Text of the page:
Tuesday, July 28, 2015

Best of Summer #4 - Got Centers?

Best of "tuesdayswithKaren" #4




Teaching with centers or stations is not a new concept, but it has had a resurgence in many of the schools I have been to and in many of the trainings I have been leading. Elementary teachers, particularly in the primary years are masters at creating centers of learning for their students and engaging them in multiple experiences with limited equipment. For some reason as the students get older, we do less station like activities. Why? I truly believe our secondary students have a greater need of learning activities. When we only have a few devices, stations are the perfect way to spread the wealth. Although there is A LOT of preparation that goes into the creation of stations, the time spent in the classroom facilitating, individualizing, working with the students and sitting in groups with them is priceless relationship building. This “tuesdays” is designed to help you take a second look at doing centers (or stations) or rotations or whatever you like to call them.


A creative website

Just yesterday I came across the most gifted centers teachers I have ever seen! Scholastic has always been a leader in supporting teachers, but I was totally unaware of their Top Teacher area until Barbara brought this particular idea to my attention on Facebook. Erin Klein is a second grade teacher who has created a hybrid flipped classroom like none I’ve ever seen. Her gift is for organization, sharing and creating a practical and appealing classroom environment. On her Scholastic blog, she has shared how she has leveraged technology in ways that are so creative. Not only is she utilizing a modified flipped classroom, she has trained her students to become very independent learners in 2nd grade! Her real gift is that she has made all her classroom organizational forms available for download. Now there’s a Top Teacher for sure.  I encourage you to check out her blog. It may be one of the best out there.  I did notice that Scholastic is highlighting 10 Top Teachers, but for me, Erin is my pick!


An image to share


6th grade students in centers

A proverb

“Creativity is allowing yourself to make mistakes. 
Art is knowing which ones to keep.”

Scott Adams

An encouragement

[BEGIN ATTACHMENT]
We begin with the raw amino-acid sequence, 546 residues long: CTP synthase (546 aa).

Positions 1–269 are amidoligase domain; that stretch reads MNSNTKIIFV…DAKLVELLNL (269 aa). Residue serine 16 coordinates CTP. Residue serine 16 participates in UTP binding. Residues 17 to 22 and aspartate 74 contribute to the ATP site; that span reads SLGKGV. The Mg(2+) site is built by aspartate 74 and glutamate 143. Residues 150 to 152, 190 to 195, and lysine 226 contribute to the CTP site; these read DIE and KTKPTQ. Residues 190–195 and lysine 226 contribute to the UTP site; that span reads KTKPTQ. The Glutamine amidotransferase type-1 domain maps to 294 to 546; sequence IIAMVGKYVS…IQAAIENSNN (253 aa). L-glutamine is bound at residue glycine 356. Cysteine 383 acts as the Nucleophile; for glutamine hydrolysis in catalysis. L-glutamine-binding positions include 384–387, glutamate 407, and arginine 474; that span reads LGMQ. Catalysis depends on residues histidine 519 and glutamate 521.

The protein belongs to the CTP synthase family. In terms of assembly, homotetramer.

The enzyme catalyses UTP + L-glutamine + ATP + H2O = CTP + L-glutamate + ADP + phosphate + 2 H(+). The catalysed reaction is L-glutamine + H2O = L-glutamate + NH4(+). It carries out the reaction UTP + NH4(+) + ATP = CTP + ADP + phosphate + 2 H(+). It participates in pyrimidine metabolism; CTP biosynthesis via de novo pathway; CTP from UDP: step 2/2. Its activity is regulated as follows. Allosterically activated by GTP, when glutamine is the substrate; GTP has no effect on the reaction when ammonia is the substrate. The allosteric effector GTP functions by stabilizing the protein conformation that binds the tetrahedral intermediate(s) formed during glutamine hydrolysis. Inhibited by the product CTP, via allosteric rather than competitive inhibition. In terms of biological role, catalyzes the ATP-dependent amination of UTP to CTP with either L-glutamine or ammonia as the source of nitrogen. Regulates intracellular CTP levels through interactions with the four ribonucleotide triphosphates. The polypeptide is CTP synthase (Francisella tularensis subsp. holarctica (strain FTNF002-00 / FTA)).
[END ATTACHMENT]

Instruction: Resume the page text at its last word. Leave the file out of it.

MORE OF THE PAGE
There is no doubt that stations/centers in the classroom has its pros and cons. Teachers who use centers are the greatest advocates. Teachers who don’t use centers have many valid reasons such as pacing guides, pressures of testing, lack of planning time, etc., however I would like to encourage you to try one unit of study in a station setting this school year. So much of what we teach from the front of the room is not absorbed by our students even if they sit compliant, but when they are given an opportunity to get the same work that they may have had to do in class in a station setting, it suddenly takes on a more engaging environment. Being able to collaborate, work at your own pace and get to try technologies that are normally unavailable are great motivators for students. Don’t try to overdo it and bring out every great idea the first time you do centers or you will exhaust yourself. Instead create only 4 activities related to what you are studying and make 8 centers out of them (2 will be the same, of course). Put your students in small groups and rotate them through the activities. One of the most unused pieces of equipment in our classrooms is the projector as a station. Have the students do an activity using the teacher computer (logged out of everything important, of course) projecting to the screen.  Even a one-computer classroom can have technology in centers. Talk to your colleagues about trying centers and I bet you will get a great deal of support. Who knows? It may be just the medicine needed to add engagement to your classroom.


How do you do that?

How do you tackle centers in your classroom? Little-by-little and step-by-step. My favorite centers patterns happened by accident. When I taught 8th grade math, I had four times in the year that I ran centers (one a quarter). With 32 students in my class, I had 8 groups of 4. I designed 8 activities that took a whole class period, which meant I had centers for 8 days. Instead of doing them 8 days in a row, I had centers on Mondays and Fridays for 4 weeks and taught normally on Tuesdays, Wednesday and Thursdays. The students and I really loved Monday and Friday centers because without planning it, I gave them four days off.  There was no homework for them and no planning or papers to grade for me! One of the greatest tips I learned was to make sure I kept detailed information of their work in class and got everything graded while we were in the centers.  Like any learning environment, teaching strategy or classroom management piece, nothing works all the time, but having a classroom with variety is one of the great gifts you can give your students.

As always, I am
Ubiquitously yours,
K

Tuesday, July 14, 2015

Literacies for the Digital Age

Summer "best of tuesdays" #3




Have you considered how much literacy we are embracing now? I am always jazzed when I see financial literacy highlighted so when I was searching for this “tuesdays” I found Kathy Schrock’s expertise. Kathy has labeled 13 literacies: traditional, informational, visual, critical, media, tool, digital, data, global, economic, civic, health and historical. Wow! (See her graphic below). Giving our students an awareness and respect for their need to be literate in so many ways also opens opportunities for success. She has begun a series on the DEN blog on these 13 literacies that are second to none. I encourage you to check them out. To date, she has explored financial, visual and media literacies. This “tuesdays” is designed to give you a one stop shopping for everything technology – Kathy Schrock!